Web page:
Different People Experience Anxiety Differently, But It’s Never A Flaw Or A Weakness

I guess when someone mentions the word anxiety, the first thought that comes to your mind is of a person who is constantly worried, nervous, and afraid and who suffers from panic attacks. And yes – anxiety can be all these things. Yet, not always.

In cases where anxiety doesn’t manifest itself in these ways, it’s difficult to detect it. Take me, for example.

I was 25 before I realized the hold this awful condition has had over me. Of course, I had a tendency to get a little bit more stressed than the people surrounding me. And I was often told, “not to worry and just relax.”

But, in reality, I never experienced the panic attacks and racing heart that people who are diagnosed with anxiety experience.

It wasn’t until I talked to my therapist and started reading more about this mental condition, that I understood the ways anxiety has affected my life. Because, you know, not every type of anxiety displays obvious physical symptoms.

A person who suffers from high-functioning anxiety can have a very successful personal and professional life. They can still perform their daily tasks without struggling with racing, unreasonable thoughts. They appear calm on the surface, yet, what they’re going through on the inside might be very different.

This sneaky monster can lie hidden inside your mind and body and it can lure behind your habits and behaviors. But neither you nor others will know this and you’ll consider them as just flaws or weaknesses.

However, one thing is for sure: Anxiety is different for everyone.

Anxiety can be lying in bed late at night and staring at the opposite wall because your mind is busy creating thousands of worst case scenarios.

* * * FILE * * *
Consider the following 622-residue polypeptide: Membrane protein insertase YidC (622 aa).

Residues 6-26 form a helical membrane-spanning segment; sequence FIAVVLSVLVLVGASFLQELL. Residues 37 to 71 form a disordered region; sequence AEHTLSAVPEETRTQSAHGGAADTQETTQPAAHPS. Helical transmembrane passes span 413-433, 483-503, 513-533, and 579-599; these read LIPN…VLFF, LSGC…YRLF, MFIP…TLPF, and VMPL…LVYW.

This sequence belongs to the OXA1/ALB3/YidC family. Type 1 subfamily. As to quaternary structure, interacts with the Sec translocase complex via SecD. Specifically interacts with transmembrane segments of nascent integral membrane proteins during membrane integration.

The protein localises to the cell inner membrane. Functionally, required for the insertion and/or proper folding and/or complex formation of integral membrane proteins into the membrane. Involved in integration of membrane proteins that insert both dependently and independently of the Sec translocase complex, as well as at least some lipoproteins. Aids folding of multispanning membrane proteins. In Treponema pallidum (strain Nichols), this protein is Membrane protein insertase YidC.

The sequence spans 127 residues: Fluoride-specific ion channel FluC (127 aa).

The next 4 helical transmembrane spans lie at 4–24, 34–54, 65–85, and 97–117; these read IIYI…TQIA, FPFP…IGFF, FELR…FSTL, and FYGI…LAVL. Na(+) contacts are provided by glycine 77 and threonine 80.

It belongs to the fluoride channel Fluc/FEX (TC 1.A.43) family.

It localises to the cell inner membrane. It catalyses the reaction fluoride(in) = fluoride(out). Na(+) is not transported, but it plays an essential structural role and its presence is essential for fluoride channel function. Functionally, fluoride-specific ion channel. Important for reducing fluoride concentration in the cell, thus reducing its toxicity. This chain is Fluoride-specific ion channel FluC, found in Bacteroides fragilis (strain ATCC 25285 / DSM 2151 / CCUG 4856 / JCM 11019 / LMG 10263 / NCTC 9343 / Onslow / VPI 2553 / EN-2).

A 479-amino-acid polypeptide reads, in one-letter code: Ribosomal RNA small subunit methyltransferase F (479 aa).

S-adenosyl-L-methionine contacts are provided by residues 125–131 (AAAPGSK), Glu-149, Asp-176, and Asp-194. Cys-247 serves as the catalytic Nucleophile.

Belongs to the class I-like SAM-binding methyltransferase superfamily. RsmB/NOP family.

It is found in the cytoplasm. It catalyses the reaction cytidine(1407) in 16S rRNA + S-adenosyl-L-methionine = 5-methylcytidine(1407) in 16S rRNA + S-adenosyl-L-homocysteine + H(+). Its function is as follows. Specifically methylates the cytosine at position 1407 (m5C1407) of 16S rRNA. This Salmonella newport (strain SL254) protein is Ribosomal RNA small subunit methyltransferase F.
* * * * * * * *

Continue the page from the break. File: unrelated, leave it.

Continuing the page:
Anxiety can be worrying about everyday situations. You can worry about being late for work or why your friend hasn’t still returned your call. You can worry about, and, of course, create a serious of most unimaginable and absurd scenarios and what-ifs about why your partner hasn’t still come home.

You can rack your brains thinking about where and whom they might be with, when, in fact, they got stuck in a traffic jam.

You can also worry about things that are beyond your control, such as natural disasters or plane crashes.

Anxiety is not worrying only about bad things, but about good things too. It’s wanting to be invited to parties and all sorts of social gatherings, but not actually wanting to go because you worry you might not fit in and you’re afraid you might say or do something that will make you look stupid and weird.

Anxiety is doubting yourself. It’s doubting your feelings, opinions, abilities, and decisions. It’s doubting every step you take.

Anxiety is thinking you’re not good enough. It’s thinking there’s something wrong with you.

Anxiety is struggling with racing, unbearable, unreasonable thoughts. It’s constantly replaying past events in your head, thinking about all the things you said wrong and the ways you could’ve acted differently.

Anxiety is worrying whether you forgot to turn off the faucet or left the oven on whenever you leave your house/apartment.

Anxiety can be headaches and stomachaches. It can be tapping your feet, biting your nails, cracking your knuckles, or twirling your hair constantly.

Anxiety can feel like anger spreading through your whole body, affecting every cell. Anxiety can feel like you’re boiling with rage when you see leftovers in the kitchen sink or clothes piled up all over the bedroom floor.

Anxiety is feeling annoyed for the most unimportant thing. It’s shouting and going nuts, and then immediately bursting into tears since you know you overacted and you feel things are getting out of your control.

Anxiety can be all these things, yet it’s never a flaw or a weakness. It’s never a sign that you’re losing your mind. It doesn’t mean you’re unworthy.

I have anxiety. Maybe you do too. But, there’s nothing wrong with me – and either with you.

Riley Cooper is a professional writer who writes informative and creative articles on topics related to various fields of study. Written with love and enthusiasm, her articles inspire readers to broaden their knowledge of the world, think and get ready to act.